Monday, May 5, 2008

Is Not the Chairman of the Joint Chiefs of Staff, Admiral Mullen, Aware that UNCLOS's 45+ Enviro-Regulatory Provisions Restrict Freedom of Navigation?

Comments Made by Admiral Mike Mullen, Chairman U.S. Joint Chiefs of Staff

Heritage Foundation

April 15, 2008

Edwin Williamson: “Edwin Williamson, Sullivan and Cromwell, You’re here in the bowels of one of the most outspoken critics of the Law of the Sea Convention, Heritage web site claims, for example, that the ratification of this treaty will undermine our military and intelligence operations – shouldn’t you take this opportunity to comment on the nature and quality of this criticism and the importance of ratification of this treaty?”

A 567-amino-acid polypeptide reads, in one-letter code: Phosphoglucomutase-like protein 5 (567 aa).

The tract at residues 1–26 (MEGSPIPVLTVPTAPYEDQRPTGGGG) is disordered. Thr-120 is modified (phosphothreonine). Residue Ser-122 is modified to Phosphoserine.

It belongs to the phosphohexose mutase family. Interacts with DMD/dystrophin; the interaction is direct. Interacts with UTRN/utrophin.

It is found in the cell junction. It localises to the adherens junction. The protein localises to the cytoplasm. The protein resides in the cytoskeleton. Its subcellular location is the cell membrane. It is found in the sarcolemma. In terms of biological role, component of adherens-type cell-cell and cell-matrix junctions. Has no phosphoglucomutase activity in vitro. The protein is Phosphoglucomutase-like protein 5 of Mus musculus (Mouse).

Admiral Mullen: “I think it’s very important that we ratify this treaty, I am in the military and I don’t subscribe to those views, and in fact, I think that ratification of this treaty offers an opportunity to participate, and part of this for me is the world that we’re living in now versus the world when that treaty came online initially back in the early 80s I think and there were some challenges with that and those have been repaired, those have been changed, not the least of which was the issue tied I think to mineral rights… I’m someone that grew up around the world and engaging… and I’m very sensitive quite frankly, to the sea aspect of this and the constraints that certain countries could have on the freedom of being able to navigate around the world in a world that’s getting smaller not physically but certainly from the global perspective… so I think those rights that are tied to what’s on that treaty are very important, not just now, but in the future. We are one of the very few outliers in terms of ratification of that treaty, and my view is I think it’s more important to be at the table than to be outside trying to make your case out there and it’s an important one to us in the military.”

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